KINGSLAND - For Camden County coach Jeff Herron, the first time he saw quarterback Brice Ramsey qualifies as one of those 'I remember when' moments that typically come around just a handful of times in a person's life.
Herron remembers it like it was yesterday.
"The first time I saw him, he was probably a fourth or fifth grade kid. Actually, his grandfather had told me that morning - we were having a youth camp - and he said 'I brought your quarterback to camp.' I'm like, OK,'" Herron recalled. "He was like, 'No, I brought your 'future' quarterback or something to that effect."
Leaning back in his chair inside the school's athletic office, Herron laughed that it didn't take long to see that Ramsey's grandfather wasn't pulling his leg.
"We had gone out there and had a little practice with all these little kids. I remember we were playing a little game; he (Ramsey) was running around and immediately you could just see," Herron said. "Even at that age, he was just different. He was doing a great job leading; he had unbelievable physical skills, and he was bigger than everybody else. It didn't take a rocket scientist to see he had the goods."
It didn't take coaches from some big-time college programs long to take notice, either.
Georgia was one of the first ones who did, electing to offer Ramsey shortly after his sophomore year, before receiving his commitment at last summer's Dawg Night in Athens.
But just because Ramsey professes to be "All Dawg," that doesn't mean other school haven't tried to get him to change his mind.
If Ramsey thought committing early would solve some of those issues, he was sadly mistaken.
"It hasn't relaxed at all," Ramsey said during an interview at Camden High. "Schools till come at you, and probably still will until you actually sign."
Some of the biggest names in the sport continue to give it a shot, among them Alabama head coach Nick Saban and Ohio State coach Urban Meyer, both of whom have traveled to the south Georgia town to have a face-to-face with 6-foot-3 QB with the rifle for a right arm.
"It's eye-opening to think all these schools would want you as an athlete," Ramsey said. "Just knowing how these people are, hearing them say how they want you at their school
it's hard to say (no). But it's good to have the interest from all of them."
Their message, Ramsey added, is basically the same.
"Playing time - that's the main pitch," Ramsey said. "They'll talk about their needs at the position - need, need, need."
Ramsey admits he'll take his five official visits this fall, including one, of course, to Georgia.
"I want to see some of these schools that have offered but I've never been to, just to see what they're all about," he said. "I might as well take advantage of them, see some good games."
But don't worry Georgia fans; Ramsey is all Dawg.
During Tuesday's interview, Ramsey wore his red Georgia T-shirt, and spoke with great anticipation about his plans to enroll early at Georgia and be able to compete for early playing time in the spring.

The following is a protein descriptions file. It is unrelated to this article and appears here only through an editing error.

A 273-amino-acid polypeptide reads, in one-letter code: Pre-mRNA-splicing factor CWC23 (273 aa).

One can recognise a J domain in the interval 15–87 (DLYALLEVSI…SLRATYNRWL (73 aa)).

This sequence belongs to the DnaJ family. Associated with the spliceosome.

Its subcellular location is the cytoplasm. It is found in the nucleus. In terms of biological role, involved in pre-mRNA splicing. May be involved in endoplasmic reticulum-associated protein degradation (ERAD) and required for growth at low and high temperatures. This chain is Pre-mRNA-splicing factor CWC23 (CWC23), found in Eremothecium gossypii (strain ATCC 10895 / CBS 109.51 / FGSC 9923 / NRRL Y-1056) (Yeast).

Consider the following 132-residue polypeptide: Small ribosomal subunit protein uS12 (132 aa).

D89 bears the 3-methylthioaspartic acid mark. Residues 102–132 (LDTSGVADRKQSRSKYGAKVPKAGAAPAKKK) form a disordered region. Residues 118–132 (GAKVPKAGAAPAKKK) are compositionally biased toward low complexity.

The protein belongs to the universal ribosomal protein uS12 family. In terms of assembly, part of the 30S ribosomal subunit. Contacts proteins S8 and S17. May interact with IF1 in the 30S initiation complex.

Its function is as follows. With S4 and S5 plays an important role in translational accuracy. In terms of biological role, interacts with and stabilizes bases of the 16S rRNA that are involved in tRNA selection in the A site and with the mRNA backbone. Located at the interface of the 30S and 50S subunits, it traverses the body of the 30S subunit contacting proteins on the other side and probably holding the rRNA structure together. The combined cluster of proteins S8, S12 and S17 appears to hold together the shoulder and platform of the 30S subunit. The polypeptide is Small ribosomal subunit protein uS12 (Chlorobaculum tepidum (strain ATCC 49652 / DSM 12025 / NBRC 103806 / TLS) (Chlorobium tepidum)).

"I'm going to graduate and enroll early so I think that will give me a good chance. I just want to go there and compete," Ramsey said. "I'm a real competitive guy. I just want to go there and compete, and at least give myself the opportunity to try and get that position in the fall."
Ramsey also put to rest what was one of the Internet's bigger rumors that he was somehow upset with the Bulldogs for signing quarterback Faton Batau to last year's class.
He said that could not be further from the truth.
"It was never a big deal, because either way it wasn't going to change how I felt about Georgia," Ramsey said. "It didn't sway my decision at all, because either way I'm going there and compete."
Ramsey also offered up his take on good friend and fellow Bulldog commit Derrick Henry, who some have wondered whether or not is considering other schools, like Georgia rival Tennessee.
According to Ramsey, Dawg fans have nothing to fear.
"I think he is (solid to Georgia), honestly," Ramsey said. "He's going around to see what else is out there and I can't fault him for that. He's 100 percent still."
As for Ramsey, Herron said "100 percent" is the only gear his quarterback knows how to go, although there is one part of his game he feels could improve.
"He's always had tunnel vision. He wants to do and he's willing to work to get to that point. Brice is a very laid-back kid," Herron said. "I've told him at times he's got to be better than that and he needs to be more assertive as a quarterback. But while he may have that laid-back personality, he's very focused on what he's trying to get done. He's always been that way. It's a good trait to have as a quarterback."
Herron credits Ramsey's parents for that.
"He's got great parents who have pushed him. You always hear about parents pushing their kids too much, but his weren't like that," he said. "They pushed him, but they pushed him in the right direction, the right way. They've helped him get to this point as much as anybody."
Herron added they've helped make him the competitor he is, a fact that becomes evident when Ramsey talks about his final season with the Wildcats.
Thanks to reclassification, Camden County is leaving a weak Region 3-AAAAA for Region I-AAAAAA, which includes the likes of Valdosta, Lowndes, Tift County, Coffee County, Brunswick and Colquitt County.
"It's a big motivating factor knowing we'll be in the SEC of high school football over there," Ramsey said. "We know we're going to have to be ready."